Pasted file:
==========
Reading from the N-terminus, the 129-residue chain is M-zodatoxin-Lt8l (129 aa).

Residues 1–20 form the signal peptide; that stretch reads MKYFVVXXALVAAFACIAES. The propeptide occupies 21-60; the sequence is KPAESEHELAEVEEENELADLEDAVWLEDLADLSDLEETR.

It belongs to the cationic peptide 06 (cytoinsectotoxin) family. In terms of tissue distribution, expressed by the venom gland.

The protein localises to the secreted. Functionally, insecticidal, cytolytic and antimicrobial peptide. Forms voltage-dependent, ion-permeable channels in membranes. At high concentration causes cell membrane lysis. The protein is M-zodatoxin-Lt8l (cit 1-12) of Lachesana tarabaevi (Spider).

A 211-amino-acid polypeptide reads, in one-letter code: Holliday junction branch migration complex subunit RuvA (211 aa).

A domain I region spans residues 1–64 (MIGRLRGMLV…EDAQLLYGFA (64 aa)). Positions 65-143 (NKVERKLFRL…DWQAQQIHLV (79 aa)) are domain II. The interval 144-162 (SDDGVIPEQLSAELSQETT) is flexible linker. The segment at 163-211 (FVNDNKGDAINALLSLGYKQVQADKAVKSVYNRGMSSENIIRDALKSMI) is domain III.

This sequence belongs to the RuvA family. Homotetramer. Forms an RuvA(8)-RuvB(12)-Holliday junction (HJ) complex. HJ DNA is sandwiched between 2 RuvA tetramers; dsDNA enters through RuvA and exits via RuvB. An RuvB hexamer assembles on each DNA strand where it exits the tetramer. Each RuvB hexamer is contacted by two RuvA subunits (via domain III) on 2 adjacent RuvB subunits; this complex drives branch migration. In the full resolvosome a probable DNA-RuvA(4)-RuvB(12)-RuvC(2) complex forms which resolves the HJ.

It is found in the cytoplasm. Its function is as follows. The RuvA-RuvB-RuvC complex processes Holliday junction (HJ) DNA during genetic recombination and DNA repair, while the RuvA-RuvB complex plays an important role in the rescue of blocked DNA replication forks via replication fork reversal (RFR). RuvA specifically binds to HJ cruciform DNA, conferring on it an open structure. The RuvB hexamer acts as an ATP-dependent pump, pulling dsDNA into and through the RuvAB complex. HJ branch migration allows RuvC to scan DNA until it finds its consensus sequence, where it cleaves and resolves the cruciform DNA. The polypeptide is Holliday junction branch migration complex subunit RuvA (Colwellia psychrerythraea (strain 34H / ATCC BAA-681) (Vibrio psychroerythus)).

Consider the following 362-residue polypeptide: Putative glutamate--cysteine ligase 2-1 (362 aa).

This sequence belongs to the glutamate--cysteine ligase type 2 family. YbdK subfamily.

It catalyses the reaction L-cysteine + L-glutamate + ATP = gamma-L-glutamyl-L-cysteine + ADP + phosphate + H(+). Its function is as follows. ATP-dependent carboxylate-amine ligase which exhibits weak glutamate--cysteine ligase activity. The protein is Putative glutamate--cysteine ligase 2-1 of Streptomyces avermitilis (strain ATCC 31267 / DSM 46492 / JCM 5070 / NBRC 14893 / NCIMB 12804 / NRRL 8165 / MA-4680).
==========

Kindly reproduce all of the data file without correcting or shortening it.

Reading from the N-terminus, the 129-residue chain is M-zodatoxin-Lt8l (129 aa).

Residues 1–20 form the signal peptide; that stretch reads MKYFVVXXALVAAFACIAES. The propeptide occupies 21-60; the sequence is KPAESEHELAEVEEENELADLEDAVWLEDLADLSDLEETR.

It belongs to the cationic peptide 06 (cytoinsectotoxin) family. In terms of tissue distribution, expressed by the venom gland.

The protein localises to the secreted. Functionally, insecticidal, cytolytic and antimicrobial peptide. Forms voltage-dependent, ion-permeable channels in membranes. At high concentration causes cell membrane lysis. The protein is M-zodatoxin-Lt8l (cit 1-12) of Lachesana tarabaevi (Spider).

A 211-amino-acid polypeptide reads, in one-letter code: Holliday junction branch migration complex subunit RuvA (211 aa).

A domain I region spans residues 1–64 (MIGRLRGMLV…EDAQLLYGFA (64 aa)). Positions 65-143 (NKVERKLFRL…DWQAQQIHLV (79 aa)) are domain II. The interval 144-162 (SDDGVIPEQLSAELSQETT) is flexible linker. The segment at 163-211 (FVNDNKGDAINALLSLGYKQVQADKAVKSVYNRGMSSENIIRDALKSMI) is domain III.

This sequence belongs to the RuvA family. Homotetramer. Forms an RuvA(8)-RuvB(12)-Holliday junction (HJ) complex. HJ DNA is sandwiched between 2 RuvA tetramers; dsDNA enters through RuvA and exits via RuvB. An RuvB hexamer assembles on each DNA strand where it exits the tetramer. Each RuvB hexamer is contacted by two RuvA subunits (via domain III) on 2 adjacent RuvB subunits; this complex drives branch migration. In the full resolvosome a probable DNA-RuvA(4)-RuvB(12)-RuvC(2) complex forms which resolves the HJ.

It is found in the cytoplasm. Its function is as follows. The RuvA-RuvB-RuvC complex processes Holliday junction (HJ) DNA during genetic recombination and DNA repair, while the RuvA-RuvB complex plays an important role in the rescue of blocked DNA replication forks via replication fork reversal (RFR). RuvA specifically binds to HJ cruciform DNA, conferring on it an open structure. The RuvB hexamer acts as an ATP-dependent pump, pulling dsDNA into and through the RuvAB complex. HJ branch migration allows RuvC to scan DNA until it finds its consensus sequence, where it cleaves and resolves the cruciform DNA. The polypeptide is Holliday junction branch migration complex subunit RuvA (Colwellia psychrerythraea (strain 34H / ATCC BAA-681) (Vibrio psychroerythus)).

Consider the following 362-residue polypeptide: Putative glutamate--cysteine ligase 2-1 (362 aa).

This sequence belongs to the glutamate--cysteine ligase type 2 family. YbdK subfamily.

It catalyses the reaction L-cysteine + L-glutamate + ATP = gamma-L-glutamyl-L-cysteine + ADP + phosphate + H(+). Its function is as follows. ATP-dependent carboxylate-amine ligase which exhibits weak glutamate--cysteine ligase activity. The protein is Putative glutamate--cysteine ligase 2-1 of Streptomyces avermitilis (strain ATCC 31267 / DSM 46492 / JCM 5070 / NBRC 14893 / NCIMB 12804 / NRRL 8165 / MA-4680).